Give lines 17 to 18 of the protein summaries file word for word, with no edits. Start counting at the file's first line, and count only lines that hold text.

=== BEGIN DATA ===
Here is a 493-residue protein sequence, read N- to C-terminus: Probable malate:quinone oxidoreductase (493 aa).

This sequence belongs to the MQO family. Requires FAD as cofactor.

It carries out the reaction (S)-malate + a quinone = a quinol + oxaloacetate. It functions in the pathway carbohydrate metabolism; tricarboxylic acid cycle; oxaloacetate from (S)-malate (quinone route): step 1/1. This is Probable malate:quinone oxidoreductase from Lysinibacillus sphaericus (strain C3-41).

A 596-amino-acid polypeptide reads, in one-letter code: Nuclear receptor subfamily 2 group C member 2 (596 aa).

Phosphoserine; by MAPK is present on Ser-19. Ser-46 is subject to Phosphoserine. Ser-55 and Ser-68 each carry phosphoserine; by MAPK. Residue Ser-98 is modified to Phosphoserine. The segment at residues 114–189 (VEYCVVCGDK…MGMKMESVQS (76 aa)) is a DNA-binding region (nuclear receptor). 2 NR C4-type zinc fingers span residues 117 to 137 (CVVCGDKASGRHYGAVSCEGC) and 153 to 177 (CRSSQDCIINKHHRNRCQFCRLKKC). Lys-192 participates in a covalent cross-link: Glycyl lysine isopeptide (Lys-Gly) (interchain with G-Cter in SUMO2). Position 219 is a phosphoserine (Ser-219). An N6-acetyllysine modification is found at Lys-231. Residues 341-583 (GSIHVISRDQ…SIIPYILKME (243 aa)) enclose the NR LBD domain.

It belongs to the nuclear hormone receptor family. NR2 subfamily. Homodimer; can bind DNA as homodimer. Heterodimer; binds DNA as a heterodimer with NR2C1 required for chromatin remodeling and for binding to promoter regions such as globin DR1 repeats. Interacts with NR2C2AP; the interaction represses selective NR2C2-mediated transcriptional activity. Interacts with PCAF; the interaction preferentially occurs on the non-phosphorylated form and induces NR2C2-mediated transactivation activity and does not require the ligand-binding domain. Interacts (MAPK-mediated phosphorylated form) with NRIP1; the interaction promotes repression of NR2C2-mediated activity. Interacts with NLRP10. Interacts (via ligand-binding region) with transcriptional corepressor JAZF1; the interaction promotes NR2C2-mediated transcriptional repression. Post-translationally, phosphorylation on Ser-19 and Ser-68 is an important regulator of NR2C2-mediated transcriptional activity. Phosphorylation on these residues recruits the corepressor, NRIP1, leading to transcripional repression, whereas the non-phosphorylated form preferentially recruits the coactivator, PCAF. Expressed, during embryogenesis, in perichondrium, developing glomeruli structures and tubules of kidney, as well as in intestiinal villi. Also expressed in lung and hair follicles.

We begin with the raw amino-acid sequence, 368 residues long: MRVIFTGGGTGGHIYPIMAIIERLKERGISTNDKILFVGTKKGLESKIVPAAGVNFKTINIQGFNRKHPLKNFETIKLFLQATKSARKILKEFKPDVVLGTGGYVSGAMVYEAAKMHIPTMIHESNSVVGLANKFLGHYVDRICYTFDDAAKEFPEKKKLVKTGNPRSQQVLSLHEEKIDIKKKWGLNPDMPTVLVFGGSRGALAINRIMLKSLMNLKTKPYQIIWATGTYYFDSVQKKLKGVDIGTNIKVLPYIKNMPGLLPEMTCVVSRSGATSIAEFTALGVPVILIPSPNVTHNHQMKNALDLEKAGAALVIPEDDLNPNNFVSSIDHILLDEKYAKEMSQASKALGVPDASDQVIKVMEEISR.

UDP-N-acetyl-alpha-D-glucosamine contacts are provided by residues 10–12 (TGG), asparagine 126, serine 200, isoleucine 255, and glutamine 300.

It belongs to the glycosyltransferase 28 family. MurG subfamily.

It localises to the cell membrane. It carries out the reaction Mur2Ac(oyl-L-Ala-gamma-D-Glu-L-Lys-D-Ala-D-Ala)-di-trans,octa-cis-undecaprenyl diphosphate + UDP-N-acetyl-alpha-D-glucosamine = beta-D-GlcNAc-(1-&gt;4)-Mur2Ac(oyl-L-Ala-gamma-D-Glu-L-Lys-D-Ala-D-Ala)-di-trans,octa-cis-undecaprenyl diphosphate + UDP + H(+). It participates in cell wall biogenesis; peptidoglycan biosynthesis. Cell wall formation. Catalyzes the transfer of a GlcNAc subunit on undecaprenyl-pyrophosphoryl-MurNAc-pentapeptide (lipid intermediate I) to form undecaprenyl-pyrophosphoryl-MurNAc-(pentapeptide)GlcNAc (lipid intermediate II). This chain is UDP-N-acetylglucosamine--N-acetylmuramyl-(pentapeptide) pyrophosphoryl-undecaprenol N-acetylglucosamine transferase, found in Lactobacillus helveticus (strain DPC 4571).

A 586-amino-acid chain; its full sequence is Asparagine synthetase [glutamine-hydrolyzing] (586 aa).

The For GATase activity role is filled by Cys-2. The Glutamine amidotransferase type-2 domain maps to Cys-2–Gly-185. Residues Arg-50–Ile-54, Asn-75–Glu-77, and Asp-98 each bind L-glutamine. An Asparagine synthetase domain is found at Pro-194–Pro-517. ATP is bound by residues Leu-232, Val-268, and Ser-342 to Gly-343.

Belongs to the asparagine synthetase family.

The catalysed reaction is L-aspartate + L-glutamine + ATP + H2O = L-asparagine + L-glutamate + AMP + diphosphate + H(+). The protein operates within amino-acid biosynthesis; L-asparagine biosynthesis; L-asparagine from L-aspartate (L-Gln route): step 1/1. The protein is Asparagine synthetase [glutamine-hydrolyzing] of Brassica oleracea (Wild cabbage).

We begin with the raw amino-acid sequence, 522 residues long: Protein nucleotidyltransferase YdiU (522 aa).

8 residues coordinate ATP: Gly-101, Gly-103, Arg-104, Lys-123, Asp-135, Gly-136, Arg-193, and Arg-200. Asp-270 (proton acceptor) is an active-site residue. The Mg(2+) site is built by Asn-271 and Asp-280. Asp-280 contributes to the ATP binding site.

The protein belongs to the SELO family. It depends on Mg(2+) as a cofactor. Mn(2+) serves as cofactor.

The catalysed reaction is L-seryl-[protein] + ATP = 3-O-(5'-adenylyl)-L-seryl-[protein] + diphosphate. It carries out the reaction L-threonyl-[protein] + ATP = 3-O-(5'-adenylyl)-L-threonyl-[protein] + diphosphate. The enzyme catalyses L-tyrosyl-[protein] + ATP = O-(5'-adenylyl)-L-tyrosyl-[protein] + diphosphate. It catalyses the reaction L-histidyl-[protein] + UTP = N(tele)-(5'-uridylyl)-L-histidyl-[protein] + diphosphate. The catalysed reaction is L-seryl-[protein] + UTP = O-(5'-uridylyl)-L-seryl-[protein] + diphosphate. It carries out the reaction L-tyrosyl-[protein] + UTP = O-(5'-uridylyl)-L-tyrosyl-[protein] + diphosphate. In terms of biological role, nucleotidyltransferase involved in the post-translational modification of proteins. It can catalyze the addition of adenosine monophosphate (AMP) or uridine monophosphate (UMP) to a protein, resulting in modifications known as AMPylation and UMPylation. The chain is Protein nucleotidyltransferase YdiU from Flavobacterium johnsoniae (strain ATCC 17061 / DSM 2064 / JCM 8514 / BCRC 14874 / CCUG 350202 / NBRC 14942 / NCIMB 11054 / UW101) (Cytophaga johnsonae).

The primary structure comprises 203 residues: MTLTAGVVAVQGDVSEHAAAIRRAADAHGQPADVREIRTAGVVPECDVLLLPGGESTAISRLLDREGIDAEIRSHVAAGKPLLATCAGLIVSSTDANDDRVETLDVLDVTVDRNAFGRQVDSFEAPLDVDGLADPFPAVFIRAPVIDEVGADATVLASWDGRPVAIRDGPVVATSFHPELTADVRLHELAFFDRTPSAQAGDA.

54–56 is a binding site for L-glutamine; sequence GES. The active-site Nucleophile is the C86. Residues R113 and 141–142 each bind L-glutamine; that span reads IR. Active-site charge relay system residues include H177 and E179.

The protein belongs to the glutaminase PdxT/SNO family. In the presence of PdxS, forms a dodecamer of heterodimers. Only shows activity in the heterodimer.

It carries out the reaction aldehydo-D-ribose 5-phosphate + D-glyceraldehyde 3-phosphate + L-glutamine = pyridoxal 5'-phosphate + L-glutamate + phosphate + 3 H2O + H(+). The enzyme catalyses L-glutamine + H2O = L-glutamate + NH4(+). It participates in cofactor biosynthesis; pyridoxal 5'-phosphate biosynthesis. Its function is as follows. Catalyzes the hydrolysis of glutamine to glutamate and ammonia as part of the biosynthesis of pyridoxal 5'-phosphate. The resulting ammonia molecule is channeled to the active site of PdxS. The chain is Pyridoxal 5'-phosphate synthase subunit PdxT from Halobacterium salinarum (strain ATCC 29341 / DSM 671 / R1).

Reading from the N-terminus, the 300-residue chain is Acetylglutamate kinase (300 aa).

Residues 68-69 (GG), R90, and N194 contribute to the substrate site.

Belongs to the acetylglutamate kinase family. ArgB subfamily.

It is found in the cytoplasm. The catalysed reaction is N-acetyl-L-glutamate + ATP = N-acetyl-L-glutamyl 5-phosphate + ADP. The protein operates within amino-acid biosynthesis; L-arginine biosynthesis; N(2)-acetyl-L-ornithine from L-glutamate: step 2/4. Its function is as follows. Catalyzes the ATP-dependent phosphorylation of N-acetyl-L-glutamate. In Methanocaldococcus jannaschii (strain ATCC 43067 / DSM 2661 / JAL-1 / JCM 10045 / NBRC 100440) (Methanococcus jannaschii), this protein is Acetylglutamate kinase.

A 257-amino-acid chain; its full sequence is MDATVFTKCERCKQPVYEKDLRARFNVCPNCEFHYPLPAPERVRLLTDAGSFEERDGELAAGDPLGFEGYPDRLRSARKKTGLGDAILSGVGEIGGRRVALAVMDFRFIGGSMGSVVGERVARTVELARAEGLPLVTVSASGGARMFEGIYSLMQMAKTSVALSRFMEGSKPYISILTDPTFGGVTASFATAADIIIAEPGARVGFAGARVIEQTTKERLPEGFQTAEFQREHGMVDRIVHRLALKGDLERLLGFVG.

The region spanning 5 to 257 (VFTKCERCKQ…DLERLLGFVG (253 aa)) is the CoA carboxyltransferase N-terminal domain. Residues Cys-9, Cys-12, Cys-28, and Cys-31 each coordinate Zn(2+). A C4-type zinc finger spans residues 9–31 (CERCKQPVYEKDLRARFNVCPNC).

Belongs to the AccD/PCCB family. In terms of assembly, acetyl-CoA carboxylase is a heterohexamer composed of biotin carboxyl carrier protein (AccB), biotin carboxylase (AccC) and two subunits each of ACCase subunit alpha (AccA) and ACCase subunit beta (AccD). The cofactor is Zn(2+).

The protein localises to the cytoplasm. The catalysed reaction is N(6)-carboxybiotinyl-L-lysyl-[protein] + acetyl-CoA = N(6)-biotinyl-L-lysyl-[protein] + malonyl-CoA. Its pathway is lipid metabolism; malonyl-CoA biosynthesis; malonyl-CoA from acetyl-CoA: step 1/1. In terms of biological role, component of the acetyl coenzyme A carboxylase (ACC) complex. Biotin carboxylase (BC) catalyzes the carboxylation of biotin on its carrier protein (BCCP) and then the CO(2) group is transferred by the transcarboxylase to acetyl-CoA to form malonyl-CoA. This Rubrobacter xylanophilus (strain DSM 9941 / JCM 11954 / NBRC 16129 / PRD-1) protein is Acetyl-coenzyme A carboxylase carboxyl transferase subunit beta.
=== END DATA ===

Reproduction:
The protein belongs to the SELO family. It depends on Mg(2+) as a cofactor. Mn(2+) serves as cofactor.

The catalysed reaction is L-seryl-[protein] + ATP = 3-O-(5'-adenylyl)-L-seryl-[protein] + diphosphate. It carries out the reaction L-threonyl-[protein] + ATP = 3-O-(5'-adenylyl)-L-threonyl-[protein] + diphosphate. The enzyme catalyses L-tyrosyl-[protein] + ATP = O-(5'-adenylyl)-L-tyrosyl-[protein] + diphosphate. It catalyses the reaction L-histidyl-[protein] + UTP = N(tele)-(5'-uridylyl)-L-histidyl-[protein] + diphosphate. The catalysed reaction is L-seryl-[protein] + UTP = O-(5'-uridylyl)-L-seryl-[protein] + diphosphate. It carries out the reaction L-tyrosyl-[protein] + UTP = O-(5'-uridylyl)-L-tyrosyl-[protein] + diphosphate. In terms of biological role, nucleotidyltransferase involved in the post-translational modification of proteins. It can catalyze the addition of adenosine monophosphate (AMP) or uridine monophosphate (UMP) to a protein, resulting in modifications known as AMPylation and UMPylation. The chain is Protein nucleotidyltransferase YdiU from Flavobacterium johnsoniae (strain ATCC 17061 / DSM 2064 / JCM 8514 / BCRC 14874 / CCUG 350202 / NBRC 14942 / NCIMB 11054 / UW101) (Cytophaga johnsonae).